One reason could be that they experiment with the new URLs (that's why 302) and will make it 301 once they confirmed the new URL structure will remain intact.
 
we are the G lab rats. They will observe our behaviour - do they new URL or old URL, why, how - and then G will throw the next shiny new update at us. Take that!
 
+Brad Yzermans the answer is still as I stated above, all of the G+ posts are indexed in search with the profile number. So that is the root URL. It is only when the profile name itself is searched that it appears with the Vanity URL, hence the 302 redirect.
 
Thanks +Joshua Berg , why would people be advising we go back and replace our numeric code with the vanity name in our websites to link our content to our g+ profile?
 
That may be a little premature +Brad Yzermans , because Vanity URL's were just handed out to most people this week there has not been a lot of focus on this issue. However I have considered the URL structures a lot since 2012 & can tell you we're good with applying URL's exactly the way Google has suggested. support.google.com/webmasters/answer/2539557

Let me give you another good solid example, hover your mouse over any +mention of a name, what you see their is the root profile URL with the number (never the vanity URL). Then going on to other Google tools, in Blogger which uses +mentions as well, they will all go to the root profile number URL as well. Again this is why the 302 (temporary redirect) is used with the vanity URL, because the number profile is still primary & does not change across the Google platforms.

Another reason for only using the 302 is that in some cases the vanity URL may be changed, or edited by Google at certain applicable user's requests. On your About page you are also allowed to make small changes to how it is displayed, either capitalization, or dashes. Those are big changes from the URL structure point of view, so the number URL must remain the one constant across Google to not cause a great deal of confusion & endless re-indexing upon any future changes.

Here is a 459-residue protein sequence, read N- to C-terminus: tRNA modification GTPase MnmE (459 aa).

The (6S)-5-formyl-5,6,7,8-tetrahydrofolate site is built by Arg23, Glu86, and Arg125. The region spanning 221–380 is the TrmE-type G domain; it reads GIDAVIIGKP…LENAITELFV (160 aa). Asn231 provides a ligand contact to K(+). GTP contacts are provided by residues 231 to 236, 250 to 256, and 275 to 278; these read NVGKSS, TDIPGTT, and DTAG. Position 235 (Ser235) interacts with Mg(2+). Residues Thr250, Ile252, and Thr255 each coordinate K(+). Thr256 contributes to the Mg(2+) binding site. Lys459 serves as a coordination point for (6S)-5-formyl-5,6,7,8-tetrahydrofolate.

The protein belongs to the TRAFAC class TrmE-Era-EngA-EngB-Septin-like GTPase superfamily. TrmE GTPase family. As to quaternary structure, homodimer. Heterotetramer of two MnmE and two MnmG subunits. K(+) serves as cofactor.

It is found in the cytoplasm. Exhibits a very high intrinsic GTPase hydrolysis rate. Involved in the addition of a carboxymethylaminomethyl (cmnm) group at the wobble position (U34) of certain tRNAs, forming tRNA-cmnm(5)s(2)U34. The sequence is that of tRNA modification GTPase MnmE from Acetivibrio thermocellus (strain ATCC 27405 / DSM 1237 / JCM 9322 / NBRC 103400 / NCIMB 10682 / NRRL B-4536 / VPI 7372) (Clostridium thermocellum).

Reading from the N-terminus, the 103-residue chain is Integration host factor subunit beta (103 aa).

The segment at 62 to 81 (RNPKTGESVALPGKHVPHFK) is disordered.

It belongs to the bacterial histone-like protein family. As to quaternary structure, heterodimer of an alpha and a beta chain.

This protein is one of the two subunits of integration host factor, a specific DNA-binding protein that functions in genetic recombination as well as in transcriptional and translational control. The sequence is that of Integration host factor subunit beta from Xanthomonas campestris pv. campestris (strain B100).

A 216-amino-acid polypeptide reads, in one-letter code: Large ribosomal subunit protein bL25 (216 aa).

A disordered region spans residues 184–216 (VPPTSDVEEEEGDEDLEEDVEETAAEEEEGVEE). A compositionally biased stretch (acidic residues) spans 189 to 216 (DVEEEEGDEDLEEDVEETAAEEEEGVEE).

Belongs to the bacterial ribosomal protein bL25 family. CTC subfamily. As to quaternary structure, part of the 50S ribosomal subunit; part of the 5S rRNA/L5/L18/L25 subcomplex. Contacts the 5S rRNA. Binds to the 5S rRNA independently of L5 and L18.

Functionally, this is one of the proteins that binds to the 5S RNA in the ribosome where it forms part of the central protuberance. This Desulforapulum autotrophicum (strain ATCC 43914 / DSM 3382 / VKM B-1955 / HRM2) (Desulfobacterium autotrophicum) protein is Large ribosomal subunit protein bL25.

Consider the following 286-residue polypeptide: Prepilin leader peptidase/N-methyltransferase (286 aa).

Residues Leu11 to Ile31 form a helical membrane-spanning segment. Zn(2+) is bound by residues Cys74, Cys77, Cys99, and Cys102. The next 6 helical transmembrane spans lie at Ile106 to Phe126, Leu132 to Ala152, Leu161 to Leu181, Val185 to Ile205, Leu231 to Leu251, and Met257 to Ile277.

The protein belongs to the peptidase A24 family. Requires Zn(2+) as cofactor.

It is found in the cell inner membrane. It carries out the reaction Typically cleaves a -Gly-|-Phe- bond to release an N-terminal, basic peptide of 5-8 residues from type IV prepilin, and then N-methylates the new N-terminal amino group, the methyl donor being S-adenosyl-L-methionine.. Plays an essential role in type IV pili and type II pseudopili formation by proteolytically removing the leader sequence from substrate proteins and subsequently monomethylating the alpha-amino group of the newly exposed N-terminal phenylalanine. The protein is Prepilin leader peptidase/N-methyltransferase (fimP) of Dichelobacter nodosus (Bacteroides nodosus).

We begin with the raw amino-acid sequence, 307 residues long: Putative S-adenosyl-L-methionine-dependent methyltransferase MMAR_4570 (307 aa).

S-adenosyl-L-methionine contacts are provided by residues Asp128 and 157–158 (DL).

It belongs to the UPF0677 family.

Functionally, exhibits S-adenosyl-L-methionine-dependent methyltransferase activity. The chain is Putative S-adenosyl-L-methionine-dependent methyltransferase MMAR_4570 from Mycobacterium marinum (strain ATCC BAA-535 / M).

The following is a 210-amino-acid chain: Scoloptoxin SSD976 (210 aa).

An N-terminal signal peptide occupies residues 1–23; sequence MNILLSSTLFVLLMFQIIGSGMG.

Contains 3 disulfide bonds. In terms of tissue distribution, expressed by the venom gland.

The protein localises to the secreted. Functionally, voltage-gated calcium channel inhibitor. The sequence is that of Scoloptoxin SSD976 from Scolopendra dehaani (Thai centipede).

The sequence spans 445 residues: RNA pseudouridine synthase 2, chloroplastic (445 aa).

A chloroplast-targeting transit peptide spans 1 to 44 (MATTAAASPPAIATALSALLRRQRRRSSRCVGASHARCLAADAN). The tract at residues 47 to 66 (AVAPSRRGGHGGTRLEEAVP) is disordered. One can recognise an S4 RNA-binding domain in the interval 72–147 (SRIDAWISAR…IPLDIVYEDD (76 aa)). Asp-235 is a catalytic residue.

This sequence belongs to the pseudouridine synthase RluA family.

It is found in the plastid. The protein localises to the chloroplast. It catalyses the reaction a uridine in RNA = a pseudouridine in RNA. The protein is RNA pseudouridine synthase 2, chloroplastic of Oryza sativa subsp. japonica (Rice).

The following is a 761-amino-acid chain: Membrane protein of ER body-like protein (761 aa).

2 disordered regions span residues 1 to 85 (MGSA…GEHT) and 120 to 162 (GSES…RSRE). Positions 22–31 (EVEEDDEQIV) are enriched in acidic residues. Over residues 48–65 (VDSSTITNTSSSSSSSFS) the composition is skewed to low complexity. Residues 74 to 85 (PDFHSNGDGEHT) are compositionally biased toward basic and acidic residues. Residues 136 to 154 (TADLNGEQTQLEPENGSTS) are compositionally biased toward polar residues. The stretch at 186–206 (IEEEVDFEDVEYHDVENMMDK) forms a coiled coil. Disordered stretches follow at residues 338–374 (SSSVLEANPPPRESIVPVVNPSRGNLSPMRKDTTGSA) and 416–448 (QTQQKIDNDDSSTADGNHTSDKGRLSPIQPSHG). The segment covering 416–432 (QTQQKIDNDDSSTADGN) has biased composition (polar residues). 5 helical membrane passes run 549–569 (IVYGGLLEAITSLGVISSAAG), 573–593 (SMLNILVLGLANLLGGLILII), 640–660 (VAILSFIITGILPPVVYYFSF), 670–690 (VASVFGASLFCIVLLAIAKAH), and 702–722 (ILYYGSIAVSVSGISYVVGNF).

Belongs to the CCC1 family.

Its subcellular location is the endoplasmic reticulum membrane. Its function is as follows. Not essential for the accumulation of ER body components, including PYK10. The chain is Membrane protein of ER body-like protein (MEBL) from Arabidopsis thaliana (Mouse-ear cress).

The G+ badges on my blogs have updated themselves to display my vanity URL. G seems to be sorting things out to suit itself.
 
+Joshua Berg Not sure about these assumptions.. Almost all author vanity urls are now showing up in serps as indexed and final urls.
 
+M Pekala I would need some examples of what you're referring to. There are a number of reasons why a profile, or just all of their posts, will stop showing up in search. I have identified what some of these specifically are.

When you say, "almost all," that seems a few too many to me. So I'd need to know more specifically what you mean.
 
+Joshua Berg Sorry perhaps I didn't make this clear. I was referring to your statement "all of the G+ posts are indexed in search with the profile number. So that is the root URL."    I'm simply saying that Google is choosing to index and have picked the vanity urls as what is showing up in serps. 

My best example would probably be Joshua Berg ;)
In the serps you get: https://www.google.com/+JoshuaBerg which you get another awesome 302 to https://plus.google.com/+JoshuaBerg  200

I think they can't make up their mind.
 
Yes +M Pekala I see what you're saying, Google has been using both vanity & number URL's to index G+ content for a while now. Since releasing a large number of vanity URL's over a month ago now, they have been indexing a great deal more content using just Vanity URL's. So you currently you can expect to see both in Search. Whether they will make that switch over for all posts, I'm not sure yet.
 
It's not just vanity URLs, I've seen google plus pages verified with a re-direct 302 URL and appear in google search fine, this goes against what they stated about not linking to a re-direct url but to the primary one. I guess if your primary URL is a re-direct then Google will just have to index on a case by case. 
 
+Evelina Jankauskyte this matter has now been pre-empted by Google deciding to make the custom user id (vanity URL) the canonical. Which I explained in my recent How Google SEO Affects Posts & Search Rank. 
Add a comment...